Mosque victim's sister says pursuit of truth 'shared responsibility'

By Anneke Smith for RNZ

A woman whose brother was murdered in the Christchurch terror attacks says "the pursuit of truth" is not just the responsibility of the affected whānau.

Aya Al-Umari, whose brother Hussein died at Masjid Al Noor, sat through the first week of the largest coronial inquiry in New Zealand history.

Speaking to RNZ before flying up to Auckland for the second week of the inquest, she said it had been an exhausting and frustrating time.

Aya Al-Umari with her brother Hussein who died at Masjid Al Noor in 2019.
Aya Al-Umari with her brother Hussein who died at Masjid Al Noor in 2019. Photo credit: Supplied/ Aya Al-Umari

"What's evident to me sitting in the public gallery... is that there is an underlying frustration as a result of some of the witness testimonies.

"You've got a range of 'no answer' responses, lapses of memory and 'hindsight' responses. I don't know how I feel about that, but generally, it feels like it's side-stepping responsibility and accountability."

Despite this, Al-Umari said she still had faith more information would come out about how her brother and others murdered in the terror attacks died, and how similar deaths could be prevented in the future.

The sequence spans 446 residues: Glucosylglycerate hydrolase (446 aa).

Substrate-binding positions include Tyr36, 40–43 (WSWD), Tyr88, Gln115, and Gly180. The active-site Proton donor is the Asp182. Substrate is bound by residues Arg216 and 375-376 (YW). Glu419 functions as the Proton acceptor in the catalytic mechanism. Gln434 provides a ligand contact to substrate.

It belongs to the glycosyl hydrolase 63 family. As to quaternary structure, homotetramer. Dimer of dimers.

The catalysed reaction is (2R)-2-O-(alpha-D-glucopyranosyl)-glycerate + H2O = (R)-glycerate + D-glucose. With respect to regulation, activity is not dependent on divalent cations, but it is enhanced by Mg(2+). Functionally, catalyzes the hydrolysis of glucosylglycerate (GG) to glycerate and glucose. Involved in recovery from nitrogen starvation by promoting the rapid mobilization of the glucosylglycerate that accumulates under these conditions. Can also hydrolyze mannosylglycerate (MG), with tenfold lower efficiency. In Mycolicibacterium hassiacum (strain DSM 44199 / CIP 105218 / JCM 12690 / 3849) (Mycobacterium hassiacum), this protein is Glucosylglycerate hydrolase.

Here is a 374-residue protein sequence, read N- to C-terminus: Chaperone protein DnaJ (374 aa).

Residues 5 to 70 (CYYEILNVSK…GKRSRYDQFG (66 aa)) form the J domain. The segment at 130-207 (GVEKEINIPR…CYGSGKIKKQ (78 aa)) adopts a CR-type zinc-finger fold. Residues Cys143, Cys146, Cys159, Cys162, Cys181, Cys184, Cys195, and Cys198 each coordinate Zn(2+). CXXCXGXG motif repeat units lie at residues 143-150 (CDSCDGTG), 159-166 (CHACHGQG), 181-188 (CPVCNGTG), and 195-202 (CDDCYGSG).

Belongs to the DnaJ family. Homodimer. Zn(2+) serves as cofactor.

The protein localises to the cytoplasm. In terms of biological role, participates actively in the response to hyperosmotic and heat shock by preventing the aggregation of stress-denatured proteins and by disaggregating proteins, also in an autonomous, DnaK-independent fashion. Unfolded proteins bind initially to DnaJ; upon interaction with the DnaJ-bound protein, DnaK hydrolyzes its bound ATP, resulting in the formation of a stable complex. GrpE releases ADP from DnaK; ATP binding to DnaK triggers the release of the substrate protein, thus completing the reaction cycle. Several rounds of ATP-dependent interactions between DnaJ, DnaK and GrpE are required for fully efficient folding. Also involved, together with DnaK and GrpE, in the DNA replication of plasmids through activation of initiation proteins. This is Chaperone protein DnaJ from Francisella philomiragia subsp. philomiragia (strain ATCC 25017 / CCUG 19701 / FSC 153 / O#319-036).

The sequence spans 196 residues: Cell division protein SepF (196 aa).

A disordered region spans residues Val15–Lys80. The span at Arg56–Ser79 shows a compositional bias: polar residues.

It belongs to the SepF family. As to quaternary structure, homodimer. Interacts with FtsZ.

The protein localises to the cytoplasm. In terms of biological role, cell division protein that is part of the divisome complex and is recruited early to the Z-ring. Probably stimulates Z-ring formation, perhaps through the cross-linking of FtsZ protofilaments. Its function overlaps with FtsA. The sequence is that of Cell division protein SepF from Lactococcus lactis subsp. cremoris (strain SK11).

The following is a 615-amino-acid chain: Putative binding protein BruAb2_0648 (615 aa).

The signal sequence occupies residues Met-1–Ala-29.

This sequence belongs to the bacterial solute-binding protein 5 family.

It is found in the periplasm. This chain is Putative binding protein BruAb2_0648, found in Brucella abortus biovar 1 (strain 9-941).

"Throughout this process and leading up to the inquest, there are things that I have learnt about my brother Hussein and I'm hoping the coroner will determine exactly what the circumstances of his death were.

"And in time I'm hoping that I'll be able to share these and give Hussein, my brother, the bravery that he deserves really."

Al-Umari said she hopes that whatever recommendations the coroner makes - which are not expected until 2024 - will be "taken up immediately" and said New Zealanders have a collective responsibility to get to the bottom of what happened.

"The pursuit of truth isn't just [the] affected whānau's responsibility.

"In my opinion it's not just my burden to carry. We owe it to my brother and we collectively owe it to each person that's impacted by this. It's a shared responsibility."